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We’re aware of the growing public interest in cannabis and cannabis-derived products, including cannabidiol (CBD). This increasing public interest in these products makes it even more important with the passage of this law for the FDA to clarify its regulatory authority over these products. . . . Additionally, it’s unlawful under the FD&C Act to introduce food containing added CBD or THC into interstate commerce, or to market CBD or THC products as, or in, dietary supplements, regardless of whether the substances are hemp-derived. This is because both CBD and THC are active ingredients in FDA-approved drugs and were the subject of substantial clinical investigations before they were marketed as foods or dietary supplements. Under the FD&C Act, it’s illegal to introduce drug ingredients like these into the food supply, or to market them as dietary supplements. This is a requirement that we apply across the board to food products that contain substances that are active ingredients in any drug.
To further emphasize their points, the FDA has a FAQ page. The key FAQs:
CBD is undoubtedly hot. Candidly, the products are fantastic and get people talking, which make it perfectly suited for network marketing. But the current regulatory situation make it a risky proposition. The fact that companies are regularly touting the exciting size of the market does not minimize the risk that’s out there.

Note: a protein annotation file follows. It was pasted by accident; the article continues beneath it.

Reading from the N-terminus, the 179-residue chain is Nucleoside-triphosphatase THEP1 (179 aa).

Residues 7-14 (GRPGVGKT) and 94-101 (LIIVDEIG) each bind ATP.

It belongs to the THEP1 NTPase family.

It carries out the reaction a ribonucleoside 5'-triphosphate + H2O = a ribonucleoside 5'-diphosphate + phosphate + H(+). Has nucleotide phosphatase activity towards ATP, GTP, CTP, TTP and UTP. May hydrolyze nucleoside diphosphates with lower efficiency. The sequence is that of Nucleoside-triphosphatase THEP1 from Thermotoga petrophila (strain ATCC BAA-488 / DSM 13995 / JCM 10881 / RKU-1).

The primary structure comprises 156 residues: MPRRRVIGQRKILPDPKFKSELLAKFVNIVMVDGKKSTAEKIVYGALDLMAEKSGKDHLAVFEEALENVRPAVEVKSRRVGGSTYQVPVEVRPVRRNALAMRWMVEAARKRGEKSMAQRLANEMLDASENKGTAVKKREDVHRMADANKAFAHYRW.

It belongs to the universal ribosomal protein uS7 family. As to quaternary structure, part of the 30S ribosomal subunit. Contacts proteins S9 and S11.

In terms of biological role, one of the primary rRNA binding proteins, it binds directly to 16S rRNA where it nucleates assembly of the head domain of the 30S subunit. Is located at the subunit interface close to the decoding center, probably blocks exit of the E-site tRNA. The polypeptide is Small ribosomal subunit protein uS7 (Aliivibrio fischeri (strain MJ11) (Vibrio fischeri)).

The FDA Makes Its Position Clear(er)
The FDA has recently taken a more authoritative stance as it pertains to CBD. In fact, through the Farm Bill, Congress “explicitly preserved the agency’s current authority to regulate products containing cannabis or cannabis-derived compounds [CBD] under the Federal Food, Drug, and Cosmetic Act (FD&C Act).”
It’s pretty clear, right?
The Commissioner goes on to imply that there is a path for CBD sellers to comply with the law: Get approved as a drug. He states, “The FDA will continue to take steps to make the pathways for the lawful marketing of these products more efficient. . . For example, in June 2018, the FDA approved a drug, Epidiolex, that contains cannabis-derived CBD for the treatment of seizures associated with two rare and severe forms of epilepsy.” If this is ultimately the FDA’s preferred path for CBD sellers, it’s an insurmountable barrier for network marketing companies.
CBD cannot be marketed as a dietary supplement;
CBD cannot be added to food or beverages;
There’s a massive regulatory cloud currently hovering over CBD consumables;
Arguments exist that might ultimately pave the way for CBD’s mainstream future.